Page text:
And now, of course, we come to Sean Lien, a man who claims that he was born and raised in Taipei, but was actually born in Tainan - the lies and half-truths start right from the very beginning. Sean, unlike his father, his grandfather, and his great-grandfather, has little-to-no political experience, having spent most of his time thus far gallivanting around the world, managing hedge funds at Morgan Stanley, starting financial companies that mysteriously collapse leaving investors broke, and taking credit for popularizing Easycard.

What's interesting about Sean Lien's course of events is that some facts simply remain unclear: how is it that someone who, under his own academic strength in the university entrance examinations, was only admitted to middle-ranking Fu-jen University, was later able to gain admission into not one, but two of the best law schools in the US, Columbia and Harvard? What's more, having studied law, hw is it that Sean Lien was able to go straight into finance without any certifications or studies, and was then appointed as the CEO of Easycard immediately upon return to Taiwan? His actual business dealings are no less clear and rife with "coincidences" (i.e., scandals) to which he claims complete and total lack of involvement despite being at the center of the storms, while it would seem that he knows almost nothing about the decisions being made in his mayoral campaign - to date, whenever the campaign has made any missteps, Sean Lien has been the first to come out pointing fingers at campaign staff.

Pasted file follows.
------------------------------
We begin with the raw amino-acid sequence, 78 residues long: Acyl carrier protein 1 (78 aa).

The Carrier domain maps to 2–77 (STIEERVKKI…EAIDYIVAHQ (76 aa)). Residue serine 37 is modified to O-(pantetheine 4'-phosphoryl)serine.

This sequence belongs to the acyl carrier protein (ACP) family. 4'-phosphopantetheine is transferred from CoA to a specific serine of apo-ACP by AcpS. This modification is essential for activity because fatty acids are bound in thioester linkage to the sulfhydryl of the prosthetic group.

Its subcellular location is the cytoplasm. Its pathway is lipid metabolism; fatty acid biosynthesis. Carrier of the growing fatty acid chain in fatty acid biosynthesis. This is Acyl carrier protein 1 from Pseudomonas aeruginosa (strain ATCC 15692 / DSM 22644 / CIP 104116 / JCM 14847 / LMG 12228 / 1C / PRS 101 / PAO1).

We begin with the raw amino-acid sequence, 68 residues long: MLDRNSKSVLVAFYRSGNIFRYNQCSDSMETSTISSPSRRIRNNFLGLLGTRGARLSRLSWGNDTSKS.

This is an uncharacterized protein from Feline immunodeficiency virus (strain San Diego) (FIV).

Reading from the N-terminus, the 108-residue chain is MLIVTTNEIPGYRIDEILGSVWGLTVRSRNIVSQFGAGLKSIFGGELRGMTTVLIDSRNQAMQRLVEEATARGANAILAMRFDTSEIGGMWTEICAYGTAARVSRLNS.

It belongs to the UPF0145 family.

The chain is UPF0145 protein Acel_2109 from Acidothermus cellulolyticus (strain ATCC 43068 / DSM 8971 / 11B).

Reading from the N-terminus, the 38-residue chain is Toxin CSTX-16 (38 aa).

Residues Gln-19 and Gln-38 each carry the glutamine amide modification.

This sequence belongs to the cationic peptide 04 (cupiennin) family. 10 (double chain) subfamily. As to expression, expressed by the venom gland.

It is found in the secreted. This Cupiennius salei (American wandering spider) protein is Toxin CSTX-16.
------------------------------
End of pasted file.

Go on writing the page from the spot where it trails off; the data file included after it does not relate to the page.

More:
In fact, we could go on for days about the mysteries surrounding Sean Lien. Like how, for example, he is constantly showing up in photos driving different fancy cars around town, but claims he doesn't own a single car; or, despite living in Dibao (the most expensive condo in Taiwan), he doesn't own a single piece of property; or, despite how he claims that his success is his own and not his father's, he owned his first home at the age of 18 - in San Francisco!

Or, we could talk about the recent tainted oil scandals that actually started last year, and how the Liens are close family friends with the Weis, the owners of the company at the heart of the scandal. And I don't just mean that they're close in that they live near one another (they do though, the Weis own 9 units in Dibao, the same condominiums that Sean Lien calls - or rather, doesn't call - home), but to the point that Lien Tsian (Sean's father) acted as officiant at Wei family weddings.

And Sean, for all of his talk about humble upbringings and lack of a car or house to his name, has a father who owns more than 1,000 pings (that's almost an acre) of real estate in Taipei City, and has an estimated net worth of over 20 billion (with a 'b') NT - nearly three quarters of a billion US dollars - a fortune that started off with government subsidized Chinese propaganda and opium profits, both of which were severely damaging to the Taiwanese people.

But I digress. What I wanted to show here is a pattern, and I think that pattern is clear enough. For five generations, the Liens have been using and abusing the Taiwanese people for their own financial and political goals, and the people of Taipei now have the ability of stopping this dynasty dead in its tracks. Sean Lien and his forefathers, going back at least 5 generations, have considered themselves Chinese and been unable to find a real place in Taiwanese society, apart from as members of the government-in-exile that is the ROC.

Many of these facts about Sean Lien's murky background are just starting to come to light as he is scrutinized by the Taiwanese electorate in the run-up to the elections. The vote is on for November 29th - we'll find out soon enough whether the people deem him worthy of "continuing the legacy." Let's sure hope not.


Post a Comment

Subscribe to Post Comments [Atom]

<< Home